But whereas Nietzsche’s going down is supposed to begin a new epoch, katabasis instead usually ends in a return-with-a-difference: the reintegration of the returned hero into the community he had left, or the continuation of his larger voyage. As the (ambivalently ironic) quotation above suggests, the end point of Fussell’s journey was also his reintegration into the community he had spurned by becoming a bodybuilder: “among the patricians.” In that sense this is a reverse katabasis: the descent is harrowing, yes, but there’s no prophetic insight to be found at the bottom. Instead wisdom consists in reconciling oneself to the world one had fled from.
This is the meaning of the term “unlikely” in the book’s title: by the logic of the time, someone with Fussell’s background (academic family, Oxford education, job in publishing, etc.) was not supposed to become a bodybuilder. Hence he refers throughout to bodybuilding—or the muscle fixation underlying it—as “the disease.”
This, too, is conditioned by audience expectation: the class connotations of bodybuilding were different then than they are today. So to explain the hold it developed on him, he adduces the late 80s crime wave in New York City and the fear he felt as a resident of that beleaguered place. From this state of mind, Fussell adduces a broader desire to cut himself off from a threatening world, building a barrier between himself and the outside literally instantiated in muscle:
“Muscle,” 22, 24.
My New York days I spent running wide-eyed in fear down city streets; my nights passed in closeted toilet-bound terror in my sublet. My door triple-locked, windows nailed shut, the curtains, needless to say, drawn. The place was going to explode at any moment—I could feel it—and I less I gained something fast, some uniform, some Velcro, I would catapult into oblivion along with the rest of the shards. Caught in this nightmare, I needed something, anything, to secure my safety…
I quickly sought shelter in the nearest building, which turned out to be the New York landmark, The Strand bookstore. I was an appropriate refuge—I’d used books all my life for protection. I caught my breath and, as was my custom, made way to the autobiography section (I frequently found myself there wondering how they coped with life).
It was in this aisle, in this store, in September of 1984, that I finally caught “the disease.” Here it was I came across Arnold: The Education of a Bodybuilder by Arnold Schwarzenegger. A glimpse of the cover told me all I needed to know…
As for his body, why, here was protection, and loads of it. What were these great chunks of tanned, taut muscle but modern-day armor? Here were breastplates, greaves, and pauldrons aplenty, and all made from human flesh. He had taken stock of his own situation and used the weight room as his smithy. A human fortress—a perfect defence to keep the enemy host at bat. What fool would dare storm those foundations?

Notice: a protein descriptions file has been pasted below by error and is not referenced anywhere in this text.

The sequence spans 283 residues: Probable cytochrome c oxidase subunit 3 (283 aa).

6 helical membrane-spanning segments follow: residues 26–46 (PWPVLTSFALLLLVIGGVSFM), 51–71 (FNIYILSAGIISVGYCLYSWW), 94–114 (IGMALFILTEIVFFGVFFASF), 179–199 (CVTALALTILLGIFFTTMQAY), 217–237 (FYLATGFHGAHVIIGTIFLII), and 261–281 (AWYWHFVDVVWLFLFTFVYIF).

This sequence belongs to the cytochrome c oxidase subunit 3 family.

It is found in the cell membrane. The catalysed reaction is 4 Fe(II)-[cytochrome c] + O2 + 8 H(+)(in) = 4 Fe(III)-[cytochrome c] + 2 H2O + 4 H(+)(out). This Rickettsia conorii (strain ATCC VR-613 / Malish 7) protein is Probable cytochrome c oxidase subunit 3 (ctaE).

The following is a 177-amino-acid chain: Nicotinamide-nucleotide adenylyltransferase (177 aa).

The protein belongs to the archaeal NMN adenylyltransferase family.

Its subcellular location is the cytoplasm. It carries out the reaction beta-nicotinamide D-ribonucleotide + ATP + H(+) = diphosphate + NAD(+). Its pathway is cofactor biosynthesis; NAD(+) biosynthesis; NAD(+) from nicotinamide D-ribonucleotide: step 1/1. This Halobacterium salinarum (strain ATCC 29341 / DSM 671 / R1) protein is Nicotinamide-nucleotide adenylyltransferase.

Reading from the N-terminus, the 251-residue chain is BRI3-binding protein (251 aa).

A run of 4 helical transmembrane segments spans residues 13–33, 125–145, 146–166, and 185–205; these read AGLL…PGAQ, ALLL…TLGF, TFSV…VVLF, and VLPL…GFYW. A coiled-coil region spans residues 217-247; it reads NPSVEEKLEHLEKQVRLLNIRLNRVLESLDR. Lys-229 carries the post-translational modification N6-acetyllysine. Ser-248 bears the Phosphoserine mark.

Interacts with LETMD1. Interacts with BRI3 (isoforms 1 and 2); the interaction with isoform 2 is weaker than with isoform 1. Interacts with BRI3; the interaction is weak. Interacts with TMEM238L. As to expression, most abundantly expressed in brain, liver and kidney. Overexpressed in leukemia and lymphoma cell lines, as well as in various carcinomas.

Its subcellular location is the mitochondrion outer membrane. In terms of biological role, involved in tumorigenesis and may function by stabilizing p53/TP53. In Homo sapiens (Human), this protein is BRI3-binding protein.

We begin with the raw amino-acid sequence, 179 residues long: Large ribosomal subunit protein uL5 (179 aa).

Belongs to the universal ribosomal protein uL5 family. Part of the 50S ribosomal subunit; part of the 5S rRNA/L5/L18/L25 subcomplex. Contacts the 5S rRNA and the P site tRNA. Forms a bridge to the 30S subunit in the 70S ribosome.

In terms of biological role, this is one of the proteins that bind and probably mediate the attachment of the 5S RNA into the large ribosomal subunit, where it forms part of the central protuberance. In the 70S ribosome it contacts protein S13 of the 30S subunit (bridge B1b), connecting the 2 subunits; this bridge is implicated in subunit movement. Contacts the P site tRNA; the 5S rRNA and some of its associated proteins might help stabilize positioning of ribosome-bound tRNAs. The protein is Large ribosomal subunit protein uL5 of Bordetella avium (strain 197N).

Well, it is a feature of the memoir as a genre that it affords us limited grounds on which to quibble with its psychological self-diagnoses, which we’re encouraged to take at face value. So a pervasive sense of physical insecurity sends our man to the weights room; could it equally (and perhaps more effectively?) send him to self-defence or boxing classes? Is a bodybuilder’s physique an effective charm against violence? Or is it a beacon for it?
One consequence of his describing bodybuilding as a “disease” is that Fussell mustn’t give too persuasive an account of its pleasures. Confronted with the ascetic withdrawal from sociality, the obsessive eating, the gruelling workouts, his reader would be justified in asking, “what pleasures?” But some of these are reasonably obvious: there is pleasure in asceticism and discipline, and pleasure in some of the forms of social recognition granted to built bodies. But the truely interesting challenge for the bodybuilding memoir is to articulate the far more esoteric pleasures without which we struggle to account for bodybuilding’s appeal: the pleasure of taking up space, the experience of bodily change, and so on.
Bodybuilding is a sensory feast, and not only, or even primarily, a visual one. Is internal bodily awareness, strictly speaking, a sensory experience? Whether it is or it isn’t, bodybuilding affords a suite of internal sensations (for lack of a better term) that, while they might be experienced to greater or lesser degrees in the pursuit of many sports, occur here with peculiar intensity. New contours strain against the seams of familiar garments, new ways of moving emerge around the unfamiliar ways that newly-built muscles move.